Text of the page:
May 7, 2012
Okay, Houston, it looks we've had our one glitch for this mission. We set the rear axle into the frame yesterday, and it didn't go so well. With all the rear tubes in place, installing the axle turned out to be at least as difficult as it looks, because the brake drums barely fit between the K and X tubes, and the differential only fits if the nose is pointing straight up, which it doesn't want to do in a normal gravitational field. But this wasn't the problem, and we eventually got the axle in, although not without a lot of banging around. I can already tell that installing this part after everything is freshly painted is going to be disappointing.
But the axle looked great in the steel frame, and we were pretty excited about it until we got out the tape measure. With the axle resting comfortably on wood blocks, not touching the frame anywhere, we adjusted the frame until the nose of the differential was centered and had enough clearance to move up and down easily. Still exciting, until we measured the distance from the axle to the M tubes. Too long, by about 2". So to reduce this we slid the frame back until the differential housing clanged loudly against the frame. I remember thinking at the time, that can't be good.
It wasn't. I thought we had a handle on all the dimensions of our donor hardware. Apparently not. Next time, we'll measure the rear axle with a ruler instead of just eyeballing it. In our defense, the book says to build a 5" wide slot in the rear bulkhead for the differential case, and we went with 6". So naturally you'd expect us to have plenty of clearance. And we do. On the right side. Is it really our fault that the case is not symmetrical? Of course we could've figured all this out earlier, before everything was all welded up, but I don't think there's any doubt in anyone's mind by now that that's not how we do things here.
So we had a problem, and our options were limited to two: Lengthen the wheelbase or dig out the hacksaw and remove the errant tubes. Actually, in our case failure was also an option, but we chose the hacksaw because a longer wheelbase would look silly and have detrimental effects on ride and handling, which real engineers could probably tell you about. As it turned out, cutting away the offending tube took only a few minutes, and cleaning up the remaining mess with a grinder and sander took only a couple of hours more than that.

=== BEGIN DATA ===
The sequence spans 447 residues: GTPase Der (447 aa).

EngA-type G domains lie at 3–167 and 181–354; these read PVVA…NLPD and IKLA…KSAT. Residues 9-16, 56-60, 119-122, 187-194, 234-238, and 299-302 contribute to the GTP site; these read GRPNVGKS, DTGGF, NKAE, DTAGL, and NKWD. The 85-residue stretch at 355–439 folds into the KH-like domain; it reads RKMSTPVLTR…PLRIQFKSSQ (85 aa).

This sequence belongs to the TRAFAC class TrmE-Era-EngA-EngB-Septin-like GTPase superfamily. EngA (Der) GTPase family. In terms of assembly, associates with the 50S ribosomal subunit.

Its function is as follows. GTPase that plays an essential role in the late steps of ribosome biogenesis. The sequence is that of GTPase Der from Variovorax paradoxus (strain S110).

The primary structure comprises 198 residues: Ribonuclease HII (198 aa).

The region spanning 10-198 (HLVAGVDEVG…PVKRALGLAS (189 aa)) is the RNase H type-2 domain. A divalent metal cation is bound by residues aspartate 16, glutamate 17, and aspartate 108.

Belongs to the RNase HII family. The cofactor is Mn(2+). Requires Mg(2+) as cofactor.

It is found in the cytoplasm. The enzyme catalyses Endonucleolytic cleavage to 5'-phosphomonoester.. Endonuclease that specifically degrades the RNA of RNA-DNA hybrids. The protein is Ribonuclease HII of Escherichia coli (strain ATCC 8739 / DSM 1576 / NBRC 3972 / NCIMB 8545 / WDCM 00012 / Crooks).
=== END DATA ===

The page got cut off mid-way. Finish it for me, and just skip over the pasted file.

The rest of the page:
Now we're back to go status. We only need to cut a new tube and tack it into place so we can try fitting the axle again. And then we have to figure out a way to widen the transmission tunnel at the rear without taking away too much space from the driver. And then we'll have to hope we still have enough clearance on the right side of the differential housing, although we already have a contingency plan for that, which involves lightening the axle in strategic locations with the angle grinder, and who wouldn't think lightening a heavy MGB rear axle wouldn't be a good idea?
If this is the last frame tube we ever have to cut out and move, I think we'll be ahead of the game. Of course no Locost space frame chassis will ever be perfect, and we're not about to buck that trend, so while we could trial fit the engine and transmission in the frame now, that's a lot more work, and so I think we'll hold off on that until we have the suspension on the car. In any case, we installed the engine and trans in the mock-up frame several times and had lots of clearance, so we're pretty sure they'll fit easily. In fact, until yesterday we were positive.
Our Build Log
Search log entries
|Home Previous Entry Next Entry Latest Entry|
|posted December 21, 2018 at 04:29:40|
|ne8mkm Wonderful website. Plenty of helpful info here. I am sending it to a few buddies ans also sharing in delicious. And obviously, thank you on your sweat!|